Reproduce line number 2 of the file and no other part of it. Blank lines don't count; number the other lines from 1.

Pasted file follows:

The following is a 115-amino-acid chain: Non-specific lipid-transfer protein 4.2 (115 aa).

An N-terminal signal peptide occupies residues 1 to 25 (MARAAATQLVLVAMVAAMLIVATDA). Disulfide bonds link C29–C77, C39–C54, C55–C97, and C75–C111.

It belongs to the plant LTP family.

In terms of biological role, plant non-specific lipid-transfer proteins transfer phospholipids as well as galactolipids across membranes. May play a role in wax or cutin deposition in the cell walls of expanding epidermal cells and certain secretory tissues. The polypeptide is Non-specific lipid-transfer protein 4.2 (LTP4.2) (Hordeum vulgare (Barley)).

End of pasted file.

An N-terminal signal peptide occupies residues 1 to 25 (MARAAATQLVLVAMVAAMLIVATDA). Disulfide bonds link C29–C77, C39–C54, C55–C97, and C75–C111.